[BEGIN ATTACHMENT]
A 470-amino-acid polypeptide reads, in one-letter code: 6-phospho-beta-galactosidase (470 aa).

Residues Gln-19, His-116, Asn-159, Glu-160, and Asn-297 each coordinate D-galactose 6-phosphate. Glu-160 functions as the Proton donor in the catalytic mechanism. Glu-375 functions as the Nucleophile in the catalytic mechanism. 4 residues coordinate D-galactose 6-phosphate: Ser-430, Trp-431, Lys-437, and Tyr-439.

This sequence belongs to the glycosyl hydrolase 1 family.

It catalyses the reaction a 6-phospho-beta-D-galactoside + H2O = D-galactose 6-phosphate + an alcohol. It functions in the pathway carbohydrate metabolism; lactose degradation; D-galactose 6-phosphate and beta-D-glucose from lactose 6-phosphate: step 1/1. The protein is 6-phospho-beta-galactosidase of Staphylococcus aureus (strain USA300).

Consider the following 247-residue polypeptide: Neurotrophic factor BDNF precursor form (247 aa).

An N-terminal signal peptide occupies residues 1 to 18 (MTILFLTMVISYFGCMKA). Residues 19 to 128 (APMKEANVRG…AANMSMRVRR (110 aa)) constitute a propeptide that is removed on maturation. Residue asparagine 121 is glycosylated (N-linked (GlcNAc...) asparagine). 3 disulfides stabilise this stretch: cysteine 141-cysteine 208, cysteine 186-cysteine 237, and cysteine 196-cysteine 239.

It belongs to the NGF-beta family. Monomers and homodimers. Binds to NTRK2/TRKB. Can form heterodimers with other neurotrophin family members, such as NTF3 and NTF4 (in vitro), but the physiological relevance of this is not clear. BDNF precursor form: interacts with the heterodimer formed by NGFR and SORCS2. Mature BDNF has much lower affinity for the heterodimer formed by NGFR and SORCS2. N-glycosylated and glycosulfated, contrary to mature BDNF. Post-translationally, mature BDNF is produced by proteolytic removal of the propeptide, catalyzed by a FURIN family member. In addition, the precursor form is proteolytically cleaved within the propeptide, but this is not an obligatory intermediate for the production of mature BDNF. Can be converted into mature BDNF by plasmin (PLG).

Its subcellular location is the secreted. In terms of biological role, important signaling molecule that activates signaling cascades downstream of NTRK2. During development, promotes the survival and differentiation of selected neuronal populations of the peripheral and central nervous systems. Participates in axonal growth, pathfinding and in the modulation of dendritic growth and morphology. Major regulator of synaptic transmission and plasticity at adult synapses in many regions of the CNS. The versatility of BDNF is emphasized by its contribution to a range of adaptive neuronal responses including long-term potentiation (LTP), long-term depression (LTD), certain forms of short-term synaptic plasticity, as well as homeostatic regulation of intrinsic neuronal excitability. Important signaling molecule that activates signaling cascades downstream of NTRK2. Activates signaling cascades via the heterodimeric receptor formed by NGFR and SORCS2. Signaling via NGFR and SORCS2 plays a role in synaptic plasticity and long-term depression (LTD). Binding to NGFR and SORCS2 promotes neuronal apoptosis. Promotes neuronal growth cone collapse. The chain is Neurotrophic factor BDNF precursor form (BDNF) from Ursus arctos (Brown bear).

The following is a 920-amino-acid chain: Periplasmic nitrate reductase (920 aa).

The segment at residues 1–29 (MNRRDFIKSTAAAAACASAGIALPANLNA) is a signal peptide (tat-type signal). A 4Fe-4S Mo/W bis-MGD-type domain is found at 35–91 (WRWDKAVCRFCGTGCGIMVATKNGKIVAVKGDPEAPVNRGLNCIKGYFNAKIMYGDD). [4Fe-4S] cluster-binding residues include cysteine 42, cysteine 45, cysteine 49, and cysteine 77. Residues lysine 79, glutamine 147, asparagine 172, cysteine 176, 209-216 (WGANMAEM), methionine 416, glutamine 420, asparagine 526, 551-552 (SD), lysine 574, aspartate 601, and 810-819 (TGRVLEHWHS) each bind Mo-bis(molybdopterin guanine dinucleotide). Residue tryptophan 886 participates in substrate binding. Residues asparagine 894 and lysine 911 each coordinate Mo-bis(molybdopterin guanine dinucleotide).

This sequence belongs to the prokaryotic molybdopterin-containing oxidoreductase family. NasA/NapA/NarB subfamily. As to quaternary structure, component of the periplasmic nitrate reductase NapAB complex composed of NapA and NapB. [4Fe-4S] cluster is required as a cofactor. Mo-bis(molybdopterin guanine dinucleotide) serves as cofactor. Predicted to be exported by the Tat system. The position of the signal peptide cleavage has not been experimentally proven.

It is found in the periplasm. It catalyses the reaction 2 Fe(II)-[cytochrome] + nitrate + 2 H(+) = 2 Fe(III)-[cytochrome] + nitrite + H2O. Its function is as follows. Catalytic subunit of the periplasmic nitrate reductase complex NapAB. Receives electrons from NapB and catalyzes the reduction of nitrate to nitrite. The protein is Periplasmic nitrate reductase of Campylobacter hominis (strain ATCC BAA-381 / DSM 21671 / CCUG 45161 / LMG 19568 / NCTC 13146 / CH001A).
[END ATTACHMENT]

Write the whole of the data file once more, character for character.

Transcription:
A 470-amino-acid polypeptide reads, in one-letter code: 6-phospho-beta-galactosidase (470 aa).

Residues Gln-19, His-116, Asn-159, Glu-160, and Asn-297 each coordinate D-galactose 6-phosphate. Glu-160 functions as the Proton donor in the catalytic mechanism. Glu-375 functions as the Nucleophile in the catalytic mechanism. 4 residues coordinate D-galactose 6-phosphate: Ser-430, Trp-431, Lys-437, and Tyr-439.

This sequence belongs to the glycosyl hydrolase 1 family.

It catalyses the reaction a 6-phospho-beta-D-galactoside + H2O = D-galactose 6-phosphate + an alcohol. It functions in the pathway carbohydrate metabolism; lactose degradation; D-galactose 6-phosphate and beta-D-glucose from lactose 6-phosphate: step 1/1. The protein is 6-phospho-beta-galactosidase of Staphylococcus aureus (strain USA300).

Consider the following 247-residue polypeptide: Neurotrophic factor BDNF precursor form (247 aa).

An N-terminal signal peptide occupies residues 1 to 18 (MTILFLTMVISYFGCMKA). Residues 19 to 128 (APMKEANVRG…AANMSMRVRR (110 aa)) constitute a propeptide that is removed on maturation. Residue asparagine 121 is glycosylated (N-linked (GlcNAc...) asparagine). 3 disulfides stabilise this stretch: cysteine 141-cysteine 208, cysteine 186-cysteine 237, and cysteine 196-cysteine 239.

It belongs to the NGF-beta family. Monomers and homodimers. Binds to NTRK2/TRKB. Can form heterodimers with other neurotrophin family members, such as NTF3 and NTF4 (in vitro), but the physiological relevance of this is not clear. BDNF precursor form: interacts with the heterodimer formed by NGFR and SORCS2. Mature BDNF has much lower affinity for the heterodimer formed by NGFR and SORCS2. N-glycosylated and glycosulfated, contrary to mature BDNF. Post-translationally, mature BDNF is produced by proteolytic removal of the propeptide, catalyzed by a FURIN family member. In addition, the precursor form is proteolytically cleaved within the propeptide, but this is not an obligatory intermediate for the production of mature BDNF. Can be converted into mature BDNF by plasmin (PLG).

Its subcellular location is the secreted. In terms of biological role, important signaling molecule that activates signaling cascades downstream of NTRK2. During development, promotes the survival and differentiation of selected neuronal populations of the peripheral and central nervous systems. Participates in axonal growth, pathfinding and in the modulation of dendritic growth and morphology. Major regulator of synaptic transmission and plasticity at adult synapses in many regions of the CNS. The versatility of BDNF is emphasized by its contribution to a range of adaptive neuronal responses including long-term potentiation (LTP), long-term depression (LTD), certain forms of short-term synaptic plasticity, as well as homeostatic regulation of intrinsic neuronal excitability. Important signaling molecule that activates signaling cascades downstream of NTRK2. Activates signaling cascades via the heterodimeric receptor formed by NGFR and SORCS2. Signaling via NGFR and SORCS2 plays a role in synaptic plasticity and long-term depression (LTD). Binding to NGFR and SORCS2 promotes neuronal apoptosis. Promotes neuronal growth cone collapse. The chain is Neurotrophic factor BDNF precursor form (BDNF) from Ursus arctos (Brown bear).

The following is a 920-amino-acid chain: Periplasmic nitrate reductase (920 aa).

The segment at residues 1–29 (MNRRDFIKSTAAAAACASAGIALPANLNA) is a signal peptide (tat-type signal). A 4Fe-4S Mo/W bis-MGD-type domain is found at 35–91 (WRWDKAVCRFCGTGCGIMVATKNGKIVAVKGDPEAPVNRGLNCIKGYFNAKIMYGDD). [4Fe-4S] cluster-binding residues include cysteine 42, cysteine 45, cysteine 49, and cysteine 77. Residues lysine 79, glutamine 147, asparagine 172, cysteine 176, 209-216 (WGANMAEM), methionine 416, glutamine 420, asparagine 526, 551-552 (SD), lysine 574, aspartate 601, and 810-819 (TGRVLEHWHS) each bind Mo-bis(molybdopterin guanine dinucleotide). Residue tryptophan 886 participates in substrate binding. Residues asparagine 894 and lysine 911 each coordinate Mo-bis(molybdopterin guanine dinucleotide).

This sequence belongs to the prokaryotic molybdopterin-containing oxidoreductase family. NasA/NapA/NarB subfamily. As to quaternary structure, component of the periplasmic nitrate reductase NapAB complex composed of NapA and NapB. [4Fe-4S] cluster is required as a cofactor. Mo-bis(molybdopterin guanine dinucleotide) serves as cofactor. Predicted to be exported by the Tat system. The position of the signal peptide cleavage has not been experimentally proven.

It is found in the periplasm. It catalyses the reaction 2 Fe(II)-[cytochrome] + nitrate + 2 H(+) = 2 Fe(III)-[cytochrome] + nitrite + H2O. Its function is as follows. Catalytic subunit of the periplasmic nitrate reductase complex NapAB. Receives electrons from NapB and catalyzes the reduction of nitrate to nitrite. The protein is Periplasmic nitrate reductase of Campylobacter hominis (strain ATCC BAA-381 / DSM 21671 / CCUG 45161 / LMG 19568 / NCTC 13146 / CH001A).